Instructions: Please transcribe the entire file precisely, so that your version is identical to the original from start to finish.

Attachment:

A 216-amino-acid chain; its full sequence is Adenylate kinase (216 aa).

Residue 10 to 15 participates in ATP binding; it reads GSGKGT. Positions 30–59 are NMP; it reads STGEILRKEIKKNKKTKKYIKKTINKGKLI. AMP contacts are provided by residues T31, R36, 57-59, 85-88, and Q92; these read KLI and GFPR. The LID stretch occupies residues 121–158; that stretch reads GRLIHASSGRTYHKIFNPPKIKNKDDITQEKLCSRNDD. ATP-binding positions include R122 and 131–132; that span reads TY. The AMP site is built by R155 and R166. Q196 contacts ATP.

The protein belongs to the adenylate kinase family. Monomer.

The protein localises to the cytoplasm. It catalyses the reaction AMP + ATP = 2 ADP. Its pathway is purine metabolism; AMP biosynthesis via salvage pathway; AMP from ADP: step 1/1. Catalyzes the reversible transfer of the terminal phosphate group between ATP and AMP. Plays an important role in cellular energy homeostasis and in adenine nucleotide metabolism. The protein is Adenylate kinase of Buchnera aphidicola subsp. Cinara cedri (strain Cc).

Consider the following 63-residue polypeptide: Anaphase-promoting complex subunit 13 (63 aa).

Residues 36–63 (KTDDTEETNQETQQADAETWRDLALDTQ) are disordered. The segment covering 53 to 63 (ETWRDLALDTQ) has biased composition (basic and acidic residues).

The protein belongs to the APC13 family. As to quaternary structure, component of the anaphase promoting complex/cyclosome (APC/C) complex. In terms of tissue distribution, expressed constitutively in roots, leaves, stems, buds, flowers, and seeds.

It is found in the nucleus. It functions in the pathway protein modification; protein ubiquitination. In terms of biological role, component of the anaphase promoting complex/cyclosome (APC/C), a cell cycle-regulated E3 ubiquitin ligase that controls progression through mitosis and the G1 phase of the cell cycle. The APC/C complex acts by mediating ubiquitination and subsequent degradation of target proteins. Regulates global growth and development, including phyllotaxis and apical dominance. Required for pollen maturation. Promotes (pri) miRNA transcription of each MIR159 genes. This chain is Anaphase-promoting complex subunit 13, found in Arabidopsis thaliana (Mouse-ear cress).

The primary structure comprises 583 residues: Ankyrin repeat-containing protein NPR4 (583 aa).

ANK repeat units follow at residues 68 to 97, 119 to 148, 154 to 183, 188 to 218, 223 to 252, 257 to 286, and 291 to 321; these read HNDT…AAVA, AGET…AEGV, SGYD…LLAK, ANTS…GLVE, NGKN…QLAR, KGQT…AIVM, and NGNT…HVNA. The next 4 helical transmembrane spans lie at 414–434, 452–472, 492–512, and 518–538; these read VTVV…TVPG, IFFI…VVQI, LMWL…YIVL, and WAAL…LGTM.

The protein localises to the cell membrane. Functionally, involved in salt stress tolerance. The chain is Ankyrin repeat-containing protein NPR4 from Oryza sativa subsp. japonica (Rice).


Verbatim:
A 216-amino-acid chain; its full sequence is Adenylate kinase (216 aa).

Residue 10 to 15 participates in ATP binding; it reads GSGKGT. Positions 30–59 are NMP; it reads STGEILRKEIKKNKKTKKYIKKTINKGKLI. AMP contacts are provided by residues T31, R36, 57-59, 85-88, and Q92; these read KLI and GFPR. The LID stretch occupies residues 121–158; that stretch reads GRLIHASSGRTYHKIFNPPKIKNKDDITQEKLCSRNDD. ATP-binding positions include R122 and 131–132; that span reads TY. The AMP site is built by R155 and R166. Q196 contacts ATP.

The protein belongs to the adenylate kinase family. Monomer.

The protein localises to the cytoplasm. It catalyses the reaction AMP + ATP = 2 ADP. Its pathway is purine metabolism; AMP biosynthesis via salvage pathway; AMP from ADP: step 1/1. Catalyzes the reversible transfer of the terminal phosphate group between ATP and AMP. Plays an important role in cellular energy homeostasis and in adenine nucleotide metabolism. The protein is Adenylate kinase of Buchnera aphidicola subsp. Cinara cedri (strain Cc).

Consider the following 63-residue polypeptide: Anaphase-promoting complex subunit 13 (63 aa).

Residues 36–63 (KTDDTEETNQETQQADAETWRDLALDTQ) are disordered. The segment covering 53 to 63 (ETWRDLALDTQ) has biased composition (basic and acidic residues).

The protein belongs to the APC13 family. As to quaternary structure, component of the anaphase promoting complex/cyclosome (APC/C) complex. In terms of tissue distribution, expressed constitutively in roots, leaves, stems, buds, flowers, and seeds.

It is found in the nucleus. It functions in the pathway protein modification; protein ubiquitination. In terms of biological role, component of the anaphase promoting complex/cyclosome (APC/C), a cell cycle-regulated E3 ubiquitin ligase that controls progression through mitosis and the G1 phase of the cell cycle. The APC/C complex acts by mediating ubiquitination and subsequent degradation of target proteins. Regulates global growth and development, including phyllotaxis and apical dominance. Required for pollen maturation. Promotes (pri) miRNA transcription of each MIR159 genes. This chain is Anaphase-promoting complex subunit 13, found in Arabidopsis thaliana (Mouse-ear cress).

The primary structure comprises 583 residues: Ankyrin repeat-containing protein NPR4 (583 aa).

ANK repeat units follow at residues 68 to 97, 119 to 148, 154 to 183, 188 to 218, 223 to 252, 257 to 286, and 291 to 321; these read HNDT…AAVA, AGET…AEGV, SGYD…LLAK, ANTS…GLVE, NGKN…QLAR, KGQT…AIVM, and NGNT…HVNA. The next 4 helical transmembrane spans lie at 414–434, 452–472, 492–512, and 518–538; these read VTVV…TVPG, IFFI…VVQI, LMWL…YIVL, and WAAL…LGTM.

The protein localises to the cell membrane. Functionally, involved in salt stress tolerance. The chain is Ankyrin repeat-containing protein NPR4 from Oryza sativa subsp. japonica (Rice).